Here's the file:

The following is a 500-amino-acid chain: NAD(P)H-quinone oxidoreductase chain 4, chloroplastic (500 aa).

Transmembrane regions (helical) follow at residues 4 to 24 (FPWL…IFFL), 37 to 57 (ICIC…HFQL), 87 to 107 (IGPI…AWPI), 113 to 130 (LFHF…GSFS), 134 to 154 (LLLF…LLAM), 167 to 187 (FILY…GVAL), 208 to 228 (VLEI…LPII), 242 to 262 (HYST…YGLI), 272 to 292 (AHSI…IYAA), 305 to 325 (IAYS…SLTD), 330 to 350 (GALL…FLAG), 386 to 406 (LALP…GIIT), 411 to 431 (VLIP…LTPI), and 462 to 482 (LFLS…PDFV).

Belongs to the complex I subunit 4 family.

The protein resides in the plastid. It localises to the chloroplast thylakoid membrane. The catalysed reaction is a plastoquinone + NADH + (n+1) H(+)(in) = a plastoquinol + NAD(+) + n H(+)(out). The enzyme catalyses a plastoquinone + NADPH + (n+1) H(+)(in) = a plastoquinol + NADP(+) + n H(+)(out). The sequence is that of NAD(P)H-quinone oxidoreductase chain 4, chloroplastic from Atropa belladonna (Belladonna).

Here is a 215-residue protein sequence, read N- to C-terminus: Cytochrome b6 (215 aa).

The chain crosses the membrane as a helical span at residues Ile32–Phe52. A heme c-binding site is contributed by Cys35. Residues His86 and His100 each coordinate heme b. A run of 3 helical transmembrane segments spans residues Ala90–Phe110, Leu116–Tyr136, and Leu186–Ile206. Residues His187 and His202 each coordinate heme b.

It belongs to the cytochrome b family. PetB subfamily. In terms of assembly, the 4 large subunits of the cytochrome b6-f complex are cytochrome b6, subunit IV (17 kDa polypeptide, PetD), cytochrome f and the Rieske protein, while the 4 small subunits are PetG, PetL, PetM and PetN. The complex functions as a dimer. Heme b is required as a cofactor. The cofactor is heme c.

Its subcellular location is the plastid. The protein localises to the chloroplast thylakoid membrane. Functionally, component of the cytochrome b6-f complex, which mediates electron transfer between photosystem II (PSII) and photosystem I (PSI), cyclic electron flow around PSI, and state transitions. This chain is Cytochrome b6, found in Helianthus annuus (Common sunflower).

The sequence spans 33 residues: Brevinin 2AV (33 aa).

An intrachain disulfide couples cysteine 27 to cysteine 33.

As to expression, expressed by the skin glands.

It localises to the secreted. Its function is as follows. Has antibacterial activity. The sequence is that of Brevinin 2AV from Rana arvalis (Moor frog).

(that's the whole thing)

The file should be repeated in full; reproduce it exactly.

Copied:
The following is a 500-amino-acid chain: NAD(P)H-quinone oxidoreductase chain 4, chloroplastic (500 aa).

Transmembrane regions (helical) follow at residues 4 to 24 (FPWL…IFFL), 37 to 57 (ICIC…HFQL), 87 to 107 (IGPI…AWPI), 113 to 130 (LFHF…GSFS), 134 to 154 (LLLF…LLAM), 167 to 187 (FILY…GVAL), 208 to 228 (VLEI…LPII), 242 to 262 (HYST…YGLI), 272 to 292 (AHSI…IYAA), 305 to 325 (IAYS…SLTD), 330 to 350 (GALL…FLAG), 386 to 406 (LALP…GIIT), 411 to 431 (VLIP…LTPI), and 462 to 482 (LFLS…PDFV).

Belongs to the complex I subunit 4 family.

The protein resides in the plastid. It localises to the chloroplast thylakoid membrane. The catalysed reaction is a plastoquinone + NADH + (n+1) H(+)(in) = a plastoquinol + NAD(+) + n H(+)(out). The enzyme catalyses a plastoquinone + NADPH + (n+1) H(+)(in) = a plastoquinol + NADP(+) + n H(+)(out). The sequence is that of NAD(P)H-quinone oxidoreductase chain 4, chloroplastic from Atropa belladonna (Belladonna).

Here is a 215-residue protein sequence, read N- to C-terminus: Cytochrome b6 (215 aa).

The chain crosses the membrane as a helical span at residues Ile32–Phe52. A heme c-binding site is contributed by Cys35. Residues His86 and His100 each coordinate heme b. A run of 3 helical transmembrane segments spans residues Ala90–Phe110, Leu116–Tyr136, and Leu186–Ile206. Residues His187 and His202 each coordinate heme b.

It belongs to the cytochrome b family. PetB subfamily. In terms of assembly, the 4 large subunits of the cytochrome b6-f complex are cytochrome b6, subunit IV (17 kDa polypeptide, PetD), cytochrome f and the Rieske protein, while the 4 small subunits are PetG, PetL, PetM and PetN. The complex functions as a dimer. Heme b is required as a cofactor. The cofactor is heme c.

Its subcellular location is the plastid. The protein localises to the chloroplast thylakoid membrane. Functionally, component of the cytochrome b6-f complex, which mediates electron transfer between photosystem II (PSII) and photosystem I (PSI), cyclic electron flow around PSI, and state transitions. This chain is Cytochrome b6, found in Helianthus annuus (Common sunflower).

The sequence spans 33 residues: Brevinin 2AV (33 aa).

An intrachain disulfide couples cysteine 27 to cysteine 33.

As to expression, expressed by the skin glands.

It localises to the secreted. Its function is as follows. Has antibacterial activity. The sequence is that of Brevinin 2AV from Rana arvalis (Moor frog).